by Bridget Locke, director of strategic communications
Editor’s note: You know their names and titles … but do you know what makes them tick? Check this space often during the Fall 2019 semester to learn more about Park University’s executive team.
Dave Whittaker joined Park University in January 2016 as chief information officer. In this role, Dave oversees technology applications, networks, telecommunications and data security.
In the following Q & A with the Office of University Engagement, Dave discusses the brain’s response to higher education, his grandfather’s influence on keeping an open mind, crash courses in stick shift driving and the panic that ensues with large-scale thrift store donations.
University Engagement: What is your higher ed story? What kind of student were you? How has education transformed your life?
Dave Whittaker: I was a terrible student in high school; I was just never very interested in studying. I preferred to hang out with my friends and spend time at debate tournaments, reading books or programming on my old TRS-80 Color Computer. In 1986, once all of my friends left home to study out-of-state, I enrolled in community college. I enjoyed history and signed up to take Western civilization with John Stockmeyer, an amazing instructor who took a real interest in his students. He let me know that I could actually do this whole academic thing pretty well, so I finally took to studying and began to succeed in college.
UE: How did your college experience impact you as a leader?
DW: As my staff will tell you, I am a huge proponent of continuing education. I ask my team to finish their undergraduate degrees if they haven’t yet and encourage them to get their graduate degrees, too. I believe if you are taking classes, you are a better employee; more engaged and intellectually sharper. There is just something about how the brain responds to the discipline of education that makes you better at everything you do.
UE: What is your favorite part of being a leader at Park?
DW: I am blessed to have an excellent team in Information Technology Services. The absolute best part about being a member of the executive team at Park University is sitting on stage and watching each student graduate, clapping for each and every one, and knowing that in some way, we impacted their experience and helped them become successful!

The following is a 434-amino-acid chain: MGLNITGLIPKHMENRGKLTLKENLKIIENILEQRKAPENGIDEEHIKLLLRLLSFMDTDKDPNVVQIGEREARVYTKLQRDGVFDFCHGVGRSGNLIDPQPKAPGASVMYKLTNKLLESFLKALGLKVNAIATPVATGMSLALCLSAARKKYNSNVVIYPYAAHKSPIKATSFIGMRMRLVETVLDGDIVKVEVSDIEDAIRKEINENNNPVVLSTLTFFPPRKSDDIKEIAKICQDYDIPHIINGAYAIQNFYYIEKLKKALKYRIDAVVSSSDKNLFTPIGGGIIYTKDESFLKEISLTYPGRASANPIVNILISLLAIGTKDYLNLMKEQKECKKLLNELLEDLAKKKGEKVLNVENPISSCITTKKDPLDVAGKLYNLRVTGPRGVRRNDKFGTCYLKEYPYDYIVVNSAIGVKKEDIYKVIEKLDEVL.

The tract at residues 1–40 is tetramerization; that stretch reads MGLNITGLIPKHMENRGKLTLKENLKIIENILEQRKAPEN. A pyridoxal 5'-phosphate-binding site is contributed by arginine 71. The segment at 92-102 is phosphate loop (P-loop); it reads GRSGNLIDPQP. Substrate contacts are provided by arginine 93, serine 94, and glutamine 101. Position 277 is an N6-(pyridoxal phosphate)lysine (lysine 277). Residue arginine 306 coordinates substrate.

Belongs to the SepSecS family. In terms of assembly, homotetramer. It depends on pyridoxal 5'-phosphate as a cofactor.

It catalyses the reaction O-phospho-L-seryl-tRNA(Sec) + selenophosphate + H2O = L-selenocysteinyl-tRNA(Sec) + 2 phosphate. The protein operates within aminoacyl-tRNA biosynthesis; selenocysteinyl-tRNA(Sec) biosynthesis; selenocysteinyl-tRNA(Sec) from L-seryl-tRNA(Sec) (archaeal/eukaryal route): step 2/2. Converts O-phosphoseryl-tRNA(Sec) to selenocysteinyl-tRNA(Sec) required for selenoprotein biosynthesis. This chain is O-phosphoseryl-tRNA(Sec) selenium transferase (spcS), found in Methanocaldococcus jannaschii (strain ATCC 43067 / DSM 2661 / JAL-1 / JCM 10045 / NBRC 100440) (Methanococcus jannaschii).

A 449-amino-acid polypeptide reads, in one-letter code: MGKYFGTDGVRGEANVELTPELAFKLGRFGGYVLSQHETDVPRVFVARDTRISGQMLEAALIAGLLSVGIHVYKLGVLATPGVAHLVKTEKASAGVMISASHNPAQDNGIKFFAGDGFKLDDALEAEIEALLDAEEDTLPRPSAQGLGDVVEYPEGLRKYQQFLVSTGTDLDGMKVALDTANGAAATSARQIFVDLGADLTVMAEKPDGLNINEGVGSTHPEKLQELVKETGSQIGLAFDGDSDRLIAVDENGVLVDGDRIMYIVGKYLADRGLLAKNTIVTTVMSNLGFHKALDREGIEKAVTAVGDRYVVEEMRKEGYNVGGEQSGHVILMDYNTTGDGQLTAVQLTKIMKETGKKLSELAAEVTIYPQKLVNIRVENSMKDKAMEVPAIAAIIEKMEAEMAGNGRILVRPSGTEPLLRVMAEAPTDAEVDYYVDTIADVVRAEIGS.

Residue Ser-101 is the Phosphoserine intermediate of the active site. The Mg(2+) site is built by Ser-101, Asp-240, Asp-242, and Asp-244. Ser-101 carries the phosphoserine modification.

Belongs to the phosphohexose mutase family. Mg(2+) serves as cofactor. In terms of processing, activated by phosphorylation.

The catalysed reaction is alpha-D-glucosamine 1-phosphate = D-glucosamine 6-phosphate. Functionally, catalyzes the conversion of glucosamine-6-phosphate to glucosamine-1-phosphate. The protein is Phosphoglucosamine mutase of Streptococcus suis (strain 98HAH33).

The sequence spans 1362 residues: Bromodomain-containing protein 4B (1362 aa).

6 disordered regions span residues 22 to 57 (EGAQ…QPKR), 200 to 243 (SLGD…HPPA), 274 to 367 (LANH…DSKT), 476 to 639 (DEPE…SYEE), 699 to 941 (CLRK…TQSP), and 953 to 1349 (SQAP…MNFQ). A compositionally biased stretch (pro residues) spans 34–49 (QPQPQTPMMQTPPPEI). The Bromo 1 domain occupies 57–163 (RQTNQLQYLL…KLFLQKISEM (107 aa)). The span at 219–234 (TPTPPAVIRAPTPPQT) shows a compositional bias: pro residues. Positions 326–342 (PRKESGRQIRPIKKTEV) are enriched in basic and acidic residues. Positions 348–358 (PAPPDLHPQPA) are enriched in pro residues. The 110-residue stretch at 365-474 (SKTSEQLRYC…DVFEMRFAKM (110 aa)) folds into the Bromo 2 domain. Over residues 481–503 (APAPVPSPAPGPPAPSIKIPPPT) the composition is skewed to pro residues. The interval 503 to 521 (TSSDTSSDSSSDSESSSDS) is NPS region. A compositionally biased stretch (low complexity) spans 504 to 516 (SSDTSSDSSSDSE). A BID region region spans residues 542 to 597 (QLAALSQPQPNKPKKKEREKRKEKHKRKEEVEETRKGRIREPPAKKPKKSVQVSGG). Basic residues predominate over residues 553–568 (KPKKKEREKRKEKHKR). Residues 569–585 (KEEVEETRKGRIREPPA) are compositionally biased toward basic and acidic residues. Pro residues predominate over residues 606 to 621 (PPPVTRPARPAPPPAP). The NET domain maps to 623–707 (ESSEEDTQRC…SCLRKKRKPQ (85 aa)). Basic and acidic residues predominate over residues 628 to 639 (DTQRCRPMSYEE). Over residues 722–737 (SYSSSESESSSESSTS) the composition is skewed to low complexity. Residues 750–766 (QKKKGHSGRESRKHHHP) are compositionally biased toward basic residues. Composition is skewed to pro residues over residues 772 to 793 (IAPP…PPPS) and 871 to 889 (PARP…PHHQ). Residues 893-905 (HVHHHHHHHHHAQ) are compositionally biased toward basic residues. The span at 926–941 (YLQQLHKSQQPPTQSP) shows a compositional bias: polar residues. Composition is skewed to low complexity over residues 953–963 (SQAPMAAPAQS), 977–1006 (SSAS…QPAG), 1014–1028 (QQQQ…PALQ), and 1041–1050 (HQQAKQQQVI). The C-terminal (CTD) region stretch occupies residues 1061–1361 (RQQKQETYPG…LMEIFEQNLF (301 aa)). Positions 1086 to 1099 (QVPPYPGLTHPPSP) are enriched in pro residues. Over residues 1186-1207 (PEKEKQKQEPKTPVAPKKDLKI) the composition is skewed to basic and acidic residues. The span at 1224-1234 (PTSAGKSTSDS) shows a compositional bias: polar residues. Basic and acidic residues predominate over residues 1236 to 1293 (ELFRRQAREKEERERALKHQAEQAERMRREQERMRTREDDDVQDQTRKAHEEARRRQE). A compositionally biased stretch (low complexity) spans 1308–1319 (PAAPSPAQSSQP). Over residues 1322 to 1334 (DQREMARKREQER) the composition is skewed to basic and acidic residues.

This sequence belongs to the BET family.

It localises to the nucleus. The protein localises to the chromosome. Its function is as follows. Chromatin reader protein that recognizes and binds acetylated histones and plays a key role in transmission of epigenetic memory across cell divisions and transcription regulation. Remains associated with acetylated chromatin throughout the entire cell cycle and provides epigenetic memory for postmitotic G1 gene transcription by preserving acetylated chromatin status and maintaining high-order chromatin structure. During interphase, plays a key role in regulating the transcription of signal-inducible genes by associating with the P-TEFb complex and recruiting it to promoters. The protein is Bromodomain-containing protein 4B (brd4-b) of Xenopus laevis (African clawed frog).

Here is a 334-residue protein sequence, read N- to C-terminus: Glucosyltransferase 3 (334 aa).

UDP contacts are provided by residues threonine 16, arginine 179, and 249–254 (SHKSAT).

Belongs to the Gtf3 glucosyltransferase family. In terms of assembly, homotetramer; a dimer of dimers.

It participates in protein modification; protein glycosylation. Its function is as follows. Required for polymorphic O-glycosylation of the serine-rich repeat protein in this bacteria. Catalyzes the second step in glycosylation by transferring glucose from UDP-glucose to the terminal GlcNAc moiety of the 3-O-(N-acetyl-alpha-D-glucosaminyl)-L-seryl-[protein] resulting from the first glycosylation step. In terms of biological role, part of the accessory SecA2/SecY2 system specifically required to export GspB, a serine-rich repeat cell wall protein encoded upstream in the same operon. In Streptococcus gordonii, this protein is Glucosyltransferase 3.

UE: What are you reading?
DW: I am constantly reading something. My family always gives me books from my wish list, and I have two full bookcases in my queue next to my bed. I love 1930s pulp horror and science fiction, so I often re-read H.P. Lovecraft, Robert E. Howard and Clark Ashton Smith. [Park University Chief Human Resources Officer] Roger Dusing is great at providing the executive team with good leadership books to help us think differently and improve personally and professionally, so I usually have a Patrick Lencioni book open, as well. I can only imagine the panic that will ensue at the thrift store someday when my kids back up a moving truck full of hundred-year-old books.
UE: Describe your first car.
DW: My first car was a 1981 blue Chevy Chevette that I bought in 1985 for $500. At the time, I was a delivery driver for Godfather’s Pizza at Northeast 72nd Street and North Oak Trafficway in Gladstone, Mo., and had to learn to drive a manual transmission just a few hours before my shift started. For those of you behind me on the hill on 72nd Street in 1985, I apologize…
UE: What is the best piece of advice you’ve ever received and how did you apply it? Similarly, if you could advise your 21-year-old self, what would you say?
DW: I remember talking with my grandfather when I was around 20 years old. I commented on a social topic, to which he replied, “Boy, you have to learn to keep an open mind.” Granddad was a Marine in WWII who served in the Pacific and the occupation of Nagasaki right after the war ended, and he was a mathematical genius. I admired him more than anyone on the planet. I took his words to heart and have tried to understand other people’s perspectives and be respectful of those whom I don’t always understand. If I could talk to 21-year-old me, I would simply say, “Be nice to people and keep an open mind. You aren’t smarter than anyone else.” I still have a long way to go, but I’m better at this now than I was before!